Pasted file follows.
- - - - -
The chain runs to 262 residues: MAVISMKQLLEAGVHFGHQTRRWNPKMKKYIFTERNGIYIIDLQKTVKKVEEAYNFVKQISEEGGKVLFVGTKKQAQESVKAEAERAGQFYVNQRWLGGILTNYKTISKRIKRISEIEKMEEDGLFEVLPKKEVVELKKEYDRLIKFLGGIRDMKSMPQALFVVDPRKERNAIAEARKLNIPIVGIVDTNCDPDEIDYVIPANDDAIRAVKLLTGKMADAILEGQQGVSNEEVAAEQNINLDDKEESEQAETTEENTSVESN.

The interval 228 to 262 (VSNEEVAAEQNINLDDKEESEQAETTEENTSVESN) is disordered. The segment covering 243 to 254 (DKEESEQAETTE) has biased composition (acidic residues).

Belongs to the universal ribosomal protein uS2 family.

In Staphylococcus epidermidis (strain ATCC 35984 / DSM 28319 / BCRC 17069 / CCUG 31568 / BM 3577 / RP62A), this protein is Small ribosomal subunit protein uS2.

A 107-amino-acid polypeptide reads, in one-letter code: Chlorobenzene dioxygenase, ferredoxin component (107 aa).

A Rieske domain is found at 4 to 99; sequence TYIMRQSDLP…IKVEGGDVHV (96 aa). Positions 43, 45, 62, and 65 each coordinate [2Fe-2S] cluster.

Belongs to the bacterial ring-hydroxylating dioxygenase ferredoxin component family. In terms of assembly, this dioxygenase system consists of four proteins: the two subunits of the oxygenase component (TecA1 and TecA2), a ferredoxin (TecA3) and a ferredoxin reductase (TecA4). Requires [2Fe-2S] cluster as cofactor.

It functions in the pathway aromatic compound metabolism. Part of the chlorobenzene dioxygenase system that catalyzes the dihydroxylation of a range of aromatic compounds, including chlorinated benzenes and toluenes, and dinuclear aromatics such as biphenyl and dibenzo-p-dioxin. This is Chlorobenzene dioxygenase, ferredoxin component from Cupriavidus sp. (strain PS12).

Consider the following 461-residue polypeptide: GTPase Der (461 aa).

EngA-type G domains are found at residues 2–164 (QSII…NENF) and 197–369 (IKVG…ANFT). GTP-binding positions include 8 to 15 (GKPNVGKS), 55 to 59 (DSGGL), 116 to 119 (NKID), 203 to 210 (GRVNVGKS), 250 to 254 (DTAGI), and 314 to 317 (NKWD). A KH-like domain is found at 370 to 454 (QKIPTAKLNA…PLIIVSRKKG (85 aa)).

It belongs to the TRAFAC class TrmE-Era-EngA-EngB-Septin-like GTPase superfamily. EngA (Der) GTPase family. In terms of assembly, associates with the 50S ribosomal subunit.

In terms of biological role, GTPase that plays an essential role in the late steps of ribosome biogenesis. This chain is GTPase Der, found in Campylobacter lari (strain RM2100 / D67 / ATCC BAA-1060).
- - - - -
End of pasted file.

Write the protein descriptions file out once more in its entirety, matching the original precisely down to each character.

The chain runs to 262 residues: MAVISMKQLLEAGVHFGHQTRRWNPKMKKYIFTERNGIYIIDLQKTVKKVEEAYNFVKQISEEGGKVLFVGTKKQAQESVKAEAERAGQFYVNQRWLGGILTNYKTISKRIKRISEIEKMEEDGLFEVLPKKEVVELKKEYDRLIKFLGGIRDMKSMPQALFVVDPRKERNAIAEARKLNIPIVGIVDTNCDPDEIDYVIPANDDAIRAVKLLTGKMADAILEGQQGVSNEEVAAEQNINLDDKEESEQAETTEENTSVESN.

The interval 228 to 262 (VSNEEVAAEQNINLDDKEESEQAETTEENTSVESN) is disordered. The segment covering 243 to 254 (DKEESEQAETTE) has biased composition (acidic residues).

Belongs to the universal ribosomal protein uS2 family.

In Staphylococcus epidermidis (strain ATCC 35984 / DSM 28319 / BCRC 17069 / CCUG 31568 / BM 3577 / RP62A), this protein is Small ribosomal subunit protein uS2.

A 107-amino-acid polypeptide reads, in one-letter code: Chlorobenzene dioxygenase, ferredoxin component (107 aa).

A Rieske domain is found at 4 to 99; sequence TYIMRQSDLP…IKVEGGDVHV (96 aa). Positions 43, 45, 62, and 65 each coordinate [2Fe-2S] cluster.

Belongs to the bacterial ring-hydroxylating dioxygenase ferredoxin component family. In terms of assembly, this dioxygenase system consists of four proteins: the two subunits of the oxygenase component (TecA1 and TecA2), a ferredoxin (TecA3) and a ferredoxin reductase (TecA4). Requires [2Fe-2S] cluster as cofactor.

It functions in the pathway aromatic compound metabolism. Part of the chlorobenzene dioxygenase system that catalyzes the dihydroxylation of a range of aromatic compounds, including chlorinated benzenes and toluenes, and dinuclear aromatics such as biphenyl and dibenzo-p-dioxin. This is Chlorobenzene dioxygenase, ferredoxin component from Cupriavidus sp. (strain PS12).

Consider the following 461-residue polypeptide: GTPase Der (461 aa).

EngA-type G domains are found at residues 2–164 (QSII…NENF) and 197–369 (IKVG…ANFT). GTP-binding positions include 8 to 15 (GKPNVGKS), 55 to 59 (DSGGL), 116 to 119 (NKID), 203 to 210 (GRVNVGKS), 250 to 254 (DTAGI), and 314 to 317 (NKWD). A KH-like domain is found at 370 to 454 (QKIPTAKLNA…PLIIVSRKKG (85 aa)).

It belongs to the TRAFAC class TrmE-Era-EngA-EngB-Septin-like GTPase superfamily. EngA (Der) GTPase family. In terms of assembly, associates with the 50S ribosomal subunit.

In terms of biological role, GTPase that plays an essential role in the late steps of ribosome biogenesis. This chain is GTPase Der, found in Campylobacter lari (strain RM2100 / D67 / ATCC BAA-1060).